Meta debuts $1,500 VR headset for professionals

Meta Platforms Inc. on Tuesday unveiled its latest virtual reality headset, a foray into high-end VR gear designed to entice developers and professionals to adopt Mark Zuckerberg’s vision of an immersive digital future.

The Meta Quest Pro is the company’s latest offering in a line of products previously branded as the Oculus. The Quest Pro incorporates a number of technological advancements from the company’s Quest 2 headset, which launched in late 2020.

The new headset is also a lot more expensive than its predecessor – it’s $1,500, or three times the price of the Quest 2, partly because the company is targeting more serious professionals. With the new device, Facebook parent Meta is trying to break down the notion that VR is primarily the realm of gamers to expand their audience. Meta’s Quest 2 headset has sold an estimated 15 million units.

“It’s work-focused,” Zuckerberg, Meta’s chief executive officer, told a small group of reporters in late September. “The ideal customers for it [are] either people who just want the highest quality VR device – so enthusiasts, prosumer types – or people who are trying to get the job done.”

Some of Quest Pro’s new features were designed with this work-centric audience in mind, and would be particularly useful for people holding meetings in VR while working remotely. The device features face and eye tracking that can humanize avatars to make VR conversations feel more personal. It also has what Meta calls a “full-color mixed reality experience,” which uses cameras on the outside of the headset to let people see the world around them and overlay graphics while wearing the device. (The Quest 2 also has this mixed reality feature, but only in black and white.)

Meta is also launching new “self-tracking” controllers alongside its new headset, meaning each controller has built-in sensors that “can track their position in 3D space independently of the headset,” according to Meta’s blog post about it Product.

Meta and Zuckerberg have been teasing the Quest Pro for months, and many details of the gadget have been leaked ahead of Tuesday’s announcement at the company’s annual Connect conference. Still, Meta’s research into developing virtual and augmented reality headsets is key to plans for the so-called Metaverse, an immersive version of the internet where Zuckerberg hopes people will eventually work and play.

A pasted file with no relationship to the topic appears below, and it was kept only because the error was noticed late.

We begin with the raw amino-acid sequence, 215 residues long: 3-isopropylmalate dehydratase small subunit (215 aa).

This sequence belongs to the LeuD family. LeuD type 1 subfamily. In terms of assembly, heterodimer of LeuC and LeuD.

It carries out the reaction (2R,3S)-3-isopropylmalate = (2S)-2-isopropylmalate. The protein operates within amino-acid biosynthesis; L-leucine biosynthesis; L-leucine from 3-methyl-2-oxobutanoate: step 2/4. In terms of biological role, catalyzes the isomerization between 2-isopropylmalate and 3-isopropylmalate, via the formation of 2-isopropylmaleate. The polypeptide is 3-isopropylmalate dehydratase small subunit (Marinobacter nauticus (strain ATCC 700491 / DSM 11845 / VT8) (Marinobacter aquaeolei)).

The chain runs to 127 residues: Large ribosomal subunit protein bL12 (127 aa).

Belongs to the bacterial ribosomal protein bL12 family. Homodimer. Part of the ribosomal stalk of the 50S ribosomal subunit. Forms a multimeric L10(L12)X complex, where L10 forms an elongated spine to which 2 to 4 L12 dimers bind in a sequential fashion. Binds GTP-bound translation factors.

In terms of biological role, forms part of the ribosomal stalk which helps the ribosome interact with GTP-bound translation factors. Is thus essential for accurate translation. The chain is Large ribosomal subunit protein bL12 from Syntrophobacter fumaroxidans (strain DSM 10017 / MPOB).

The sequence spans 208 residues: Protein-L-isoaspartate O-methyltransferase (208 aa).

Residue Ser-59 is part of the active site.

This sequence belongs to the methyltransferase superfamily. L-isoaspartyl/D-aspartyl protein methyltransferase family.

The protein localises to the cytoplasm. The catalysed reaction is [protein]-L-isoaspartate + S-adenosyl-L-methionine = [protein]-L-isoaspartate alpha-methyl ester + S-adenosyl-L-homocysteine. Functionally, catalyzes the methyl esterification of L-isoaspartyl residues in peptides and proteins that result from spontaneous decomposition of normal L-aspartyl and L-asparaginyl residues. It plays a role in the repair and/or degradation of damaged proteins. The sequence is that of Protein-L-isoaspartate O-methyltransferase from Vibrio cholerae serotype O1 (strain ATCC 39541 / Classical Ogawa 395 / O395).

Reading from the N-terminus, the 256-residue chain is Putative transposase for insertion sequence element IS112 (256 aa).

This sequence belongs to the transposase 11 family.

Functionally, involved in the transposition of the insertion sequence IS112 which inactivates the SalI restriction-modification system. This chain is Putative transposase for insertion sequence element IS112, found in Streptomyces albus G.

One day, users will be able to access the metaverse as digital avatars through devices like the Quest Pro and eventually through augmented reality glasses designed to look like ordinary reading glasses. This vision is still a long way off – and has cost Meta tens of billions of dollars in the meantime. The company said investments in its Reality Labs business, which is responsible for building the metaverse, hurt operating profit by $10 billion in 2021. Meta’s stock is down more than 60% this year.

For now, Meta Quest Pro is promoting as an essential tool for remote work and working with Microsoft Corp. together to offer Microsoft Teams and Microsoft 365 Office productivity software on the new devices. Microsoft CEO Satya Nadella appeared on a video with Zuckerberg on Tuesday to announce the partnership and promote the new headset. He said: “We are going through a one-time change in the way we work.”

Despite approval from some of the world’s biggest tech companies, many observers have expressed doubts as to whether Zuckerberg’s vision is even possible. After the CEO recently posted a picture of his own avatar on his Facebook page, he was ruthlessly mocked by people who thought the picture was amateurish. He quickly ordered a more advanced version, and Meta creates much more sophisticated looking avatars than the ones Zuckerberg originally released. For one, some of the new avatars have legs, like the ones Zuckerberg demonstrated on Tuesday — a notable change from previous ones that have been ridiculed for looking like floating cartoon torsos.

In addition to headsets, Meta is building other technologies that will flow into this vision. While some advances, like full-color mixed reality and face-tracking technology, are already available, many of the innovations are much further away. This category includes things like easy-to-use 3D scanning, which allows users to photograph or film personal items and quickly upload digital versions of those items into a virtual world. It also includes enhanced spatial audio, so conversations taking place in the Metaverse have the same sonic feel as they do in real life.

The company is working on a bracelet that can detect neurological signals in humans and convert those signals into output on a digital screen. The technology essentially turns the human hand into a remote control, a helpful tool when attempting to operate smart glasses.

Zuckerberg demonstrated the technology to a group of reporters from one of the company’s office buildings near Seattle late last month. The bracelet is bulky at the moment, he conceded, but eventually he thinks it will be stylish enough for people to always wear it to control the devices around them.

“I think in the future people will use it to control their phones and computers and all these other things,” he said. “You will only have a small band around your wrist.”

“It’s not that far away.” He added. “It’s not this year, but it’s not that far away.”

The Quest Pro goes on sale Tuesday and Meta will ship it on October 25th.



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